Boston’s oldest public building, erected in 1713 overlooking Long Wharf, replaced an old wooden Town House dating from 1658. After the Great fire of 1711, the town financed a brick building with a room for the Elder’s meeting, a library, an arsenal, and an arcaded farmers’ market “for the country people that come with theire provisions…to sitt dry and warme both in colde raine and durty weather.” It became the hub of the colony’s trade.
On March 5, 1770, troops occupying Boston to enforce the new British taxes fired into a mob of about sixty rowdy Bostonians, wounding eight and killing five. This circle marks the spot of the Boston Massacre, just in front of the Old State House. Crispus Attucks, an African-american, was among the first to die.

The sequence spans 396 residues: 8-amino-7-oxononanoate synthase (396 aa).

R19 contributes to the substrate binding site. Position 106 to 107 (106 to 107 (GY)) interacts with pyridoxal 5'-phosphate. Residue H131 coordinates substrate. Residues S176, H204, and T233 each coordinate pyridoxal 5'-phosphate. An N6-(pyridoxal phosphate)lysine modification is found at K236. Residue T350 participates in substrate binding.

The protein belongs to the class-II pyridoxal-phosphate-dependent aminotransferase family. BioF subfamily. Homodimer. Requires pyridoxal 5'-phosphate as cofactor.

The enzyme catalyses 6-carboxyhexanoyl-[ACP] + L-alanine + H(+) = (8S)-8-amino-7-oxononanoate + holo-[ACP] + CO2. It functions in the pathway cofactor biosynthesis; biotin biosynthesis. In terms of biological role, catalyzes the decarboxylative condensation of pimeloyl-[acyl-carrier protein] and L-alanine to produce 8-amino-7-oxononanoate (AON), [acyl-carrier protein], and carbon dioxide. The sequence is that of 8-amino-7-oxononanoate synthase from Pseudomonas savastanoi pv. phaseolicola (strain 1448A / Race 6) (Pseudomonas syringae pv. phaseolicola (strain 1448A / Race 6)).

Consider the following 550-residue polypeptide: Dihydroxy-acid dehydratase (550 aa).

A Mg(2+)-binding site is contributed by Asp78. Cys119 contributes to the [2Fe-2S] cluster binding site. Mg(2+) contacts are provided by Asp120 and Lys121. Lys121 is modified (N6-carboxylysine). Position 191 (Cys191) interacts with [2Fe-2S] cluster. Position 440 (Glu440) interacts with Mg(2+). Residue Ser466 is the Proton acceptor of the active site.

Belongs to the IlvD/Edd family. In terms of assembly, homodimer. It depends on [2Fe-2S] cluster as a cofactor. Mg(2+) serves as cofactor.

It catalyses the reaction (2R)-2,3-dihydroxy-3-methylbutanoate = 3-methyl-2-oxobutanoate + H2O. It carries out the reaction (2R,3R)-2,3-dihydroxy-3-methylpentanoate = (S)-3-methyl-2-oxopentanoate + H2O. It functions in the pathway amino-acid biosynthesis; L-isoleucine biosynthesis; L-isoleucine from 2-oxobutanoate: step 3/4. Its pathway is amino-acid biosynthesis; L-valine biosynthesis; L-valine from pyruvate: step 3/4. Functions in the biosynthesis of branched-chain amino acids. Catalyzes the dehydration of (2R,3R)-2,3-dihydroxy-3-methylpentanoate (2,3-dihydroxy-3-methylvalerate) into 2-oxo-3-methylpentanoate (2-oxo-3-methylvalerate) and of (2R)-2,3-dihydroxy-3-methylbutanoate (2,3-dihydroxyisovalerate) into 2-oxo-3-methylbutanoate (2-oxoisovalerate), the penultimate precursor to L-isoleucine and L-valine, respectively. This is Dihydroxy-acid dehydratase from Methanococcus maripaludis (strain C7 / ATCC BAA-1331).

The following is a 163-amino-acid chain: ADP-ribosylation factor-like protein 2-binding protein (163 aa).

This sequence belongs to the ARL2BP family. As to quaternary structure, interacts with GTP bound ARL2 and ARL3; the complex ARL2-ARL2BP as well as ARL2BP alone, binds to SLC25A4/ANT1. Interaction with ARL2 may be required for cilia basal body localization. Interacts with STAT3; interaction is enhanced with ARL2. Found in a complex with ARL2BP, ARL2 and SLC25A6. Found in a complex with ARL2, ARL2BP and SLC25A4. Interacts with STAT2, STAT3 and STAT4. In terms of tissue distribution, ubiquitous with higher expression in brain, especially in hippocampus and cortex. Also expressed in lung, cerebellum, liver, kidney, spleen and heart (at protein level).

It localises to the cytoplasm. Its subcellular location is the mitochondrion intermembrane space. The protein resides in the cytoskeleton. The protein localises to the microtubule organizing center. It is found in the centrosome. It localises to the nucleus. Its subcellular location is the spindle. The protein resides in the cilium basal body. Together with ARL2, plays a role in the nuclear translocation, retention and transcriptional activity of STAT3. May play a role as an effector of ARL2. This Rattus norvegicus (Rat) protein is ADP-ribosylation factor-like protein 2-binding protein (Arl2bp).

In 1635, Boston established the first “public” Latin or Grammar School in America, resolving that Philemon Purmont, a shopkeeper, “be entreated to become a schoolmaster for the teaching and nourtering of the children with us.” The original Latin School was demolished in 1844 to make way for City Hall. This plaque decorates the sidewalk nearby.